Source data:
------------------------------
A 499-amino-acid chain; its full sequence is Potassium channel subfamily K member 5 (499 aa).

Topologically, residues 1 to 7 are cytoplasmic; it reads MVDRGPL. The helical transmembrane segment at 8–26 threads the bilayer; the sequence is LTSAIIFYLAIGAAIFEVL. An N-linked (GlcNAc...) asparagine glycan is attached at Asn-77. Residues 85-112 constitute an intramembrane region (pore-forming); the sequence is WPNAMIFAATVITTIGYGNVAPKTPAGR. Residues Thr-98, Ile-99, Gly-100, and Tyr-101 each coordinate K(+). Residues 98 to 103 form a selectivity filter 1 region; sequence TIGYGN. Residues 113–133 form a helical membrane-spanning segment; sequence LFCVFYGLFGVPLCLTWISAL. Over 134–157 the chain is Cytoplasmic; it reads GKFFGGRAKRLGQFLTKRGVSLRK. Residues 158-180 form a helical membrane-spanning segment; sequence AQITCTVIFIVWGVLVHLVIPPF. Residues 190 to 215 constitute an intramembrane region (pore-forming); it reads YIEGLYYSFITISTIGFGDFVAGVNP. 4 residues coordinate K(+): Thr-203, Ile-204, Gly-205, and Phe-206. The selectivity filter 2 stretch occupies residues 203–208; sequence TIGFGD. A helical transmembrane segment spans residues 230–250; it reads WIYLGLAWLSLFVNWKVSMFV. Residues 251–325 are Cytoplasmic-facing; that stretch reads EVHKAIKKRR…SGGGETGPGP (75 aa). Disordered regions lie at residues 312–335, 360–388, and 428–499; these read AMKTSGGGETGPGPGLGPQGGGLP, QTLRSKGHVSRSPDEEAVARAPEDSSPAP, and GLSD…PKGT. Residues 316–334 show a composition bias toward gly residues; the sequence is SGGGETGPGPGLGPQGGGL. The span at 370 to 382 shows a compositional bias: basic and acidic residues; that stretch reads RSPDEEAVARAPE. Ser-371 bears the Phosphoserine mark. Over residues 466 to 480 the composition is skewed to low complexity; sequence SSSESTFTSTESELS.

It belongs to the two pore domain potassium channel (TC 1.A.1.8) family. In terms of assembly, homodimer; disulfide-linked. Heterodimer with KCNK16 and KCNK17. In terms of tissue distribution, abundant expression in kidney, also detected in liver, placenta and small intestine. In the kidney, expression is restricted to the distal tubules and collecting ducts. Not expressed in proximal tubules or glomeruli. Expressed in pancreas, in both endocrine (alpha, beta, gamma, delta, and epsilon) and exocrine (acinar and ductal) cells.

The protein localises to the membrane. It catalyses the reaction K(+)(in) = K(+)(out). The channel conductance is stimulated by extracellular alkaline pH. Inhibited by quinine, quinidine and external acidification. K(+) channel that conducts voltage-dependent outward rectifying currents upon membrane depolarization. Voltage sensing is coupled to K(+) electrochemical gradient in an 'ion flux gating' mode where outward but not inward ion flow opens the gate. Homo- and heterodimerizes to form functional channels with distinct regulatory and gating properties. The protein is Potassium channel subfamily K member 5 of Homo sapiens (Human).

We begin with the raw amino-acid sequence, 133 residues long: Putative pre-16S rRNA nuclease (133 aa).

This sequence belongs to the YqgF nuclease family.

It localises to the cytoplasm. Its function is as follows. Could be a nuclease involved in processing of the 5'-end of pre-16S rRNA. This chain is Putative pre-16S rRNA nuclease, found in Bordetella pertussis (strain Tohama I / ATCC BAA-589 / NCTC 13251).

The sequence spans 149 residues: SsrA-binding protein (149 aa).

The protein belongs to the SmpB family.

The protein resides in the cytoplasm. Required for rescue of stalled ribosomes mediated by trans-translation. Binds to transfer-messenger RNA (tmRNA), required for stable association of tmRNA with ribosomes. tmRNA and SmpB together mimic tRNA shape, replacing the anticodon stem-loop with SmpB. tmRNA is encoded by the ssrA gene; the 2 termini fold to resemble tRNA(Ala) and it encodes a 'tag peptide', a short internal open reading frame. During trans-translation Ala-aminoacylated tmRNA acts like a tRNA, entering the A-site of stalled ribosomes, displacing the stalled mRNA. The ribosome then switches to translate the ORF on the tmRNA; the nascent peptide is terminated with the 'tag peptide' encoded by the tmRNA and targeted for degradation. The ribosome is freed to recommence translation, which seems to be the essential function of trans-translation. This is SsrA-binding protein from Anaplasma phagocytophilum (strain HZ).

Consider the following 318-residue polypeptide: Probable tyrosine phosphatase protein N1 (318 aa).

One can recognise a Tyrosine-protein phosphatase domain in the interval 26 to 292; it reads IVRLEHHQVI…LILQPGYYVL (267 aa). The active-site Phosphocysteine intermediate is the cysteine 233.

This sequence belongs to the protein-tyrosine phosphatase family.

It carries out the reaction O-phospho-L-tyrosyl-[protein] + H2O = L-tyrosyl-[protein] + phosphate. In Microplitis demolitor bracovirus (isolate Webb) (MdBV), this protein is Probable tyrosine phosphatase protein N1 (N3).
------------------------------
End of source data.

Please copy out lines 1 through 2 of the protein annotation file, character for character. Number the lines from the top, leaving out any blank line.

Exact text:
A 499-amino-acid chain; its full sequence is Potassium channel subfamily K member 5 (499 aa).

Topologically, residues 1 to 7 are cytoplasmic; it reads MVDRGPL. The helical transmembrane segment at 8–26 threads the bilayer; the sequence is LTSAIIFYLAIGAAIFEVL. An N-linked (GlcNAc...) asparagine glycan is attached at Asn-77. Residues 85-112 constitute an intramembrane region (pore-forming); the sequence is WPNAMIFAATVITTIGYGNVAPKTPAGR. Residues Thr-98, Ile-99, Gly-100, and Tyr-101 each coordinate K(+). Residues 98 to 103 form a selectivity filter 1 region; sequence TIGYGN. Residues 113–133 form a helical membrane-spanning segment; sequence LFCVFYGLFGVPLCLTWISAL. Over 134–157 the chain is Cytoplasmic; it reads GKFFGGRAKRLGQFLTKRGVSLRK. Residues 158-180 form a helical membrane-spanning segment; sequence AQITCTVIFIVWGVLVHLVIPPF. Residues 190 to 215 constitute an intramembrane region (pore-forming); it reads YIEGLYYSFITISTIGFGDFVAGVNP. 4 residues coordinate K(+): Thr-203, Ile-204, Gly-205, and Phe-206. The selectivity filter 2 stretch occupies residues 203–208; sequence TIGFGD. A helical transmembrane segment spans residues 230–250; it reads WIYLGLAWLSLFVNWKVSMFV. Residues 251–325 are Cytoplasmic-facing; that stretch reads EVHKAIKKRR…SGGGETGPGP (75 aa). Disordered regions lie at residues 312–335, 360–388, and 428–499; these read AMKTSGGGETGPGPGLGPQGGGLP, QTLRSKGHVSRSPDEEAVARAPEDSSPAP, and GLSD…PKGT. Residues 316–334 show a composition bias toward gly residues; the sequence is SGGGETGPGPGLGPQGGGL. The span at 370 to 382 shows a compositional bias: basic and acidic residues; that stretch reads RSPDEEAVARAPE. Ser-371 bears the Phosphoserine mark. Over residues 466 to 480 the composition is skewed to low complexity; sequence SSSESTFTSTESELS.